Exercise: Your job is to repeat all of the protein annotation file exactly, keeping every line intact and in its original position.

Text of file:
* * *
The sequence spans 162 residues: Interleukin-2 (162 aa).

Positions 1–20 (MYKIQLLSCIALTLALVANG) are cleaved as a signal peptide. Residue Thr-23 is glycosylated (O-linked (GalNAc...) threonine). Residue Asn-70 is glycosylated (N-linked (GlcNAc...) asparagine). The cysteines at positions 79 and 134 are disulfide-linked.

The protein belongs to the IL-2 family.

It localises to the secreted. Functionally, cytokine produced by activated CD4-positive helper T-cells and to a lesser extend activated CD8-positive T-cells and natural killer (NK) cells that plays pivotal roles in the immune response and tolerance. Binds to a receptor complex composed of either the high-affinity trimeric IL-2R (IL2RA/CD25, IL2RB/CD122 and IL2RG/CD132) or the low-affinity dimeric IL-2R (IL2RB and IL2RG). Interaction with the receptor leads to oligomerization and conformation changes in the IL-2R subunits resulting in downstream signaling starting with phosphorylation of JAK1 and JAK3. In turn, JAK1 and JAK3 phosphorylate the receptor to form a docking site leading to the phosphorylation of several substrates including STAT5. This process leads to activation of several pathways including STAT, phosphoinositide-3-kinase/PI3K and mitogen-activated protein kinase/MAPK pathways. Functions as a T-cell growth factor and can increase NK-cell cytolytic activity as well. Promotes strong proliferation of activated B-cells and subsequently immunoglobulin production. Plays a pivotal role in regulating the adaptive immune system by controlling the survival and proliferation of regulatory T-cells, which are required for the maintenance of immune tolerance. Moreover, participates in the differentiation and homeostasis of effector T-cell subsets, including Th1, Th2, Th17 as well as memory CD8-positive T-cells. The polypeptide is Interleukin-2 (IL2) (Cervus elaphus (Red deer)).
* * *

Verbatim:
The sequence spans 162 residues: Interleukin-2 (162 aa).

Positions 1–20 (MYKIQLLSCIALTLALVANG) are cleaved as a signal peptide. Residue Thr-23 is glycosylated (O-linked (GalNAc...) threonine). Residue Asn-70 is glycosylated (N-linked (GlcNAc...) asparagine). The cysteines at positions 79 and 134 are disulfide-linked.

The protein belongs to the IL-2 family.

It localises to the secreted. Functionally, cytokine produced by activated CD4-positive helper T-cells and to a lesser extend activated CD8-positive T-cells and natural killer (NK) cells that plays pivotal roles in the immune response and tolerance. Binds to a receptor complex composed of either the high-affinity trimeric IL-2R (IL2RA/CD25, IL2RB/CD122 and IL2RG/CD132) or the low-affinity dimeric IL-2R (IL2RB and IL2RG). Interaction with the receptor leads to oligomerization and conformation changes in the IL-2R subunits resulting in downstream signaling starting with phosphorylation of JAK1 and JAK3. In turn, JAK1 and JAK3 phosphorylate the receptor to form a docking site leading to the phosphorylation of several substrates including STAT5. This process leads to activation of several pathways including STAT, phosphoinositide-3-kinase/PI3K and mitogen-activated protein kinase/MAPK pathways. Functions as a T-cell growth factor and can increase NK-cell cytolytic activity as well. Promotes strong proliferation of activated B-cells and subsequently immunoglobulin production. Plays a pivotal role in regulating the adaptive immune system by controlling the survival and proliferation of regulatory T-cells, which are required for the maintenance of immune tolerance. Moreover, participates in the differentiation and homeostasis of effector T-cell subsets, including Th1, Th2, Th17 as well as memory CD8-positive T-cells. The polypeptide is Interleukin-2 (IL2) (Cervus elaphus (Red deer)).